With ASP.NET Core SignalR we added Streaming support, which enables streaming return values from server-side methods. This is useful for when fragments of data will come in over a period of time.

With .NET Core 3.0 Preview 2 we’ve added client-to-server streaming. With client-to-server streaming, your server-side methods can take instances of a ChannelReader<T>. In the C# code sample below, the StartStream method on the Hub will receive a stream of strings from the client.

public async Task StartStream(string streamName, ChannelReader<string> streamContent)
{
    // read from and process stream items
    while (await streamContent.WaitToReadAsync(Context.ConnectionAborted))
    {
        while (streamContent.TryRead(out var content))
        {
            // process content
        }
    }
}

Clients would use the SignalR Subject (or an RxJS Subject) as an argument to the streamContent parameter of the Hub method above.

let subject = new signalR.Subject();
await connection.send("StartStream", "MyAsciiArtStream", subject);

The JavaScript code would then use the subject.next method to handle strings as they are captured and ready to be sent to the server.

subject.next("example");
subject.complete();

Using code like the two snippets above, you can create real-time streaming experiences. For a preview of what you can do with client-side streaming with SignalR, take a look at the demo site,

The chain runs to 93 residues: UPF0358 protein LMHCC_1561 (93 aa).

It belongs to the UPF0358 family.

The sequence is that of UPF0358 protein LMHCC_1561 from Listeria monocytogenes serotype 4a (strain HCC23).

streamr.azurewebsites.net. If you create your own stream, you can stream ASCII art representations of image data being captured by your local web cam to the server, where it will be bounced out to other clients who are watching your stream. Client-to-server Streaming with SignalR

System.IO.Pipelines on HttpContext

In ASP.NET Core 3.0, we’re working on consuming the System.IO.Pipelines API and exposing it in ASP.NET Core to allow you to write more performant applications.

In Preview 2, we’re exposing the request body pipe and response body pipe on the HttpContext that you can directly read from and write to respectively in addition to maintaining the existing Stream-based APIs. While these pipes are currently just wrappers over the existing streams, we will directly expose the underlying pipes in a future preview.

Here’s an example that demonstrates using both the request body and response body pipes directly.

public void Configure(IApplicationBuilder app, IHostingEnvironment env)
{
    if (env.IsDevelopment())
    {
        app.UseDeveloperExceptionPage();
    }

    app.UseRouting(routes =>
    {
        routes.MapGet("/", async context =>
        {
            await context.Response.WriteAsync("Hello World");
        });

        routes.MapPost("/", async context =>
        {
            while (true)
            {
                var result = await context.Request.BodyPipe.ReadAsync();
                var buffer = result.Buffer;

                if (result.IsCompleted)
                {